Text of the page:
Most of us know that Shelly is getting ready for the arrival of baby Heath Nathan Sanders, due in early October! She’s excited to introduce him to the department, and we’re so looking forward to meeting him.

But even while she’s been preparing for Heath, Shelly’s also been creating in other ways:

With the support of an ACU Summer Stipend, she’s been working on a project to help solidify and increase the sustainability of the Community Writers Workshop (a free, month-long writing workshop for members of the Abilene community). Her project is titled, “Incorporating Service Learning and Undergraduate Workshops at ACU into the Community Writers Workshop.” We’re really impressed with and grateful for all Shelly does to engage creative writing throughout the city.

She’s also had two pieces accepted for publication in Aethlon: The Journal of Sport Literature, so soon we’ll be able to read even more of her great work in print:

1. “Bodies in Accelerated Motion” is a short story about a lonely young woman who attempts to show hospitality to her friend and running partner, only to relive the night when she was left in the dust during a charity 5K and berated further by a drunk imbecile who looks remarkably like Albert Einstein.

Image from a production of "The Cuban Swimmer," taken from the Santa Fe Sentinel at http://santafesentinel.org/2010/04/06/santa-fe-takes-to-the-stage/.

2. “‘Mi Carne, Mi Sangre, Mis Ilusiones’: The Collision of Words and Worlds in Milcha Sanchez-Scott’s The Cuban Swimmer” is a critical paper centered on Hispanic playwright Sanchez-Scott’s 1985 experimental one-act play The Cuban Swimmer. I explore the way that the teenage swimmer Margarita’s physical body collides with the world of lo real marivolloso (the marvelous real), a term coined by Cuban essayist Alejo Carpentier, and how the miracle at the end of the play helps Margarita escape her father’s obsession with her mental concentration. Ultimately, breaking from the world of the present athletic struggle and into an alternate world of marvelous physicality—of dolphins, fish and her blood-drinking ancestor—resurrects her body in a new form that ripples with the play’s Latin Catholic imagery.

Congratulations on a wonderful summer, Shelly. We’re proud to know you!

Alumnus Update: Kris Heiderich, Teaching in Uganda

0 Commentsby   |  07.26.11  |  Student Spotlight

Kris Heiderich grew up in Brazil, where his parents have been missionaries for thirty years. Attending international schools K-12 (with one disorienting year in the U.S. during the 8th grade), Kris learned to love education, travel, and diverse community—but he didn’t know how those things would continue to play out in his own life.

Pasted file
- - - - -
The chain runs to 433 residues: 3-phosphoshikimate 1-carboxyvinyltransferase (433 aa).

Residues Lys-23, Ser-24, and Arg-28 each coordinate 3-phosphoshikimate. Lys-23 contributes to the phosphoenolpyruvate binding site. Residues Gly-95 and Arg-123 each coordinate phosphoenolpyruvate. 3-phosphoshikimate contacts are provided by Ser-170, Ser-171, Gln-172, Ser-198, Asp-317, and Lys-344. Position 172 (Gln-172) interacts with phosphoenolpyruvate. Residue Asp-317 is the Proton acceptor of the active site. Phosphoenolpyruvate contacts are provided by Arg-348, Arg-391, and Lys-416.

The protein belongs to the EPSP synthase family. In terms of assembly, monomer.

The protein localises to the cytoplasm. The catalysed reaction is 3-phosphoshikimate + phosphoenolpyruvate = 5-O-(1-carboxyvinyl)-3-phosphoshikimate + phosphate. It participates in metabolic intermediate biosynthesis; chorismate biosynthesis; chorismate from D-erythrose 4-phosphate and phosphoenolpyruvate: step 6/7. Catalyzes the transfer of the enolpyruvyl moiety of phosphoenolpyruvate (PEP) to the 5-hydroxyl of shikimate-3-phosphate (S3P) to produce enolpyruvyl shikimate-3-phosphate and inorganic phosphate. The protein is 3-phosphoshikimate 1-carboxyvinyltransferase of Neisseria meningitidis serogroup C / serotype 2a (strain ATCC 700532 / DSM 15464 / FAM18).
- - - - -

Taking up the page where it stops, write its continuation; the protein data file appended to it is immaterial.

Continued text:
"We are all kind of in the same boat, and we have an easy time communicating," says Kris of himself and his students at Heritage.

ACU was fortunate to be Kris’s home for college. He enrolled in 2006, and he says the school was an easy place to transition and find a sense of home. After his first year, he realized he wanted to join the English department, crediting his choice to the top-tier faculty and his lifelong passion for language arts.

While building his expertise in writing and literature, Kris also joined the education department to earn his teaching certification. By the time he graduated in May 2010, he was poised to take the world by storm as a dedicated and well-rounded teacher, following the example of his own teachers in Brazil.

“Once I graduated from ACU, I sent out my resume to schools around the world and also in Texas,” Kris says. But with high levels of uncertainty surrounding employment for Texas teachers, “I began to pray for direction about starting off my career abroad. In the last few weeks of summer, I received an email from Heritage International School in Kampala, Uganda. Two weeks later, I was starting my first day of school in Uganda!

“I am thankful to the ACU English department for how much they prepared me for the real world. The faculty is not only bright, but also very sincere in their approach to education. Not many other people I know left their undergraduate program knowing they had life-long mentors available to them back at college, but at ACU, I feel that I have support even now as I trek around Eastern Africa.”

At Heritage International School, about fifty percent of Kris’s students are Ugandan and the rest are international. “It feels great,” he reports. “We are all kind of in the same boat, and we have an easy time communicating.” Kris is returning to Heritage for his second year of teaching this fall. We look forward to hearing more updates soon.